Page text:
CoinFabrik was asked to audit modifications on the contracts for 1Inch’s Governance project, and in particular the StepVesting contract. This is a report of CoinFabrik’s fundings. It includes a summary of findings, what is their current status, and then details on these findings.
We analyzed the StepVesting contracts from the 1Inch repository:
This audit is based on the following pull:
The step vesting contract allows an owner to define, by using the contract’s constructor, a receiver and vesting parameters. Tokens are vested periodically, according to the timestamp published in new blocks, to this receiver until a given moment.
Once deployed, the contract is started (i.e. started = block.timestamp), it allows the receiver to claim stepAmount tokens every time the block.timestamp increases in stepDuration. At any time, the receiver can call the claim() function and get all the tokens available transferred to his/her account.
The code is simple and clear. No documentation was made available. There are public functions that can be executed by anyone, which are view functions and cannot introduce threats.
The functions kill(), setReceiver() and claim() can only be called by the owner or the receiver. There are two caveats worth mentioning related to these functions.
- The function
allows the owner to change the receiver at any time at his discretion. After this happens, the new receiver can claim whatever tokens were made available and the old receiver loses the option to claim tokens, even if they were available before setReceiver() was called.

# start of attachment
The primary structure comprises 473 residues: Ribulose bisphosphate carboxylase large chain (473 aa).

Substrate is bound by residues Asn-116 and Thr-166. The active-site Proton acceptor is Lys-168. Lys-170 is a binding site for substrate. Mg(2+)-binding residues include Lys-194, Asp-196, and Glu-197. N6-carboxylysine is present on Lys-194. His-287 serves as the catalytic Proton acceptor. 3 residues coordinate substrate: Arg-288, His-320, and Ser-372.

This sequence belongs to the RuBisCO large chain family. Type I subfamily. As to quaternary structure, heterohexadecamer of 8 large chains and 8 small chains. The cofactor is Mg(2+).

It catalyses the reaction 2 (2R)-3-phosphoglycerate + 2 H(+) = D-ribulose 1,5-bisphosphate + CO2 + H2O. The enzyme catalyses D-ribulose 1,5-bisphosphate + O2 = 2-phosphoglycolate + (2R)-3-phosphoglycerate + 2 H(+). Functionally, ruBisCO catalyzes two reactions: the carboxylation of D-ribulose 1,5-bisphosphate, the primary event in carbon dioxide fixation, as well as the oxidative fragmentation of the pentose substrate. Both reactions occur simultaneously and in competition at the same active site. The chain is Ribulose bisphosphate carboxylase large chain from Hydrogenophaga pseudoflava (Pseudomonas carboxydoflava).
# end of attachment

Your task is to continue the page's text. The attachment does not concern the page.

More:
- The function
allows the owner, at his/her discretion, to immediately stop the vesting and have all the unclaimed funds transferred to an address of his choice (target).
In these two cases, the receiver loses the chance to claim all the tokens which had already vested. This is a relevant fact which should be clear to users.
The audited contracts are:
The following analyses were performed:
- Misuse of the different call methods
- Integer overflow errors
- Division by zero errors
- Outdated version of Solidity compiler
- Front running attacks
- Reentrancy attacks
- Misuse of block timestamps
- Softlock denial of service attacks
- Functions with excessive gas cost
- Missing or misused function qualifiers
- Needlessly complex code and contract interactions
- Poor or nonexistent error handling
- Failure to use a withdrawal pattern
- Insufficient validation of the input parameters
- Incorrect handling of cryptographic signatures
No issues found.
The StepVesting contract is concise and well written. It includes a small number of functions which are public, but declared view functions, and only three functions may change the state but may be called by the owner or the viewer. Lacking documentation, these functions warrant special consideration since a receiver could lose the possibility to claim, through the contract, tokens which had been available for claiming. No security issues were found.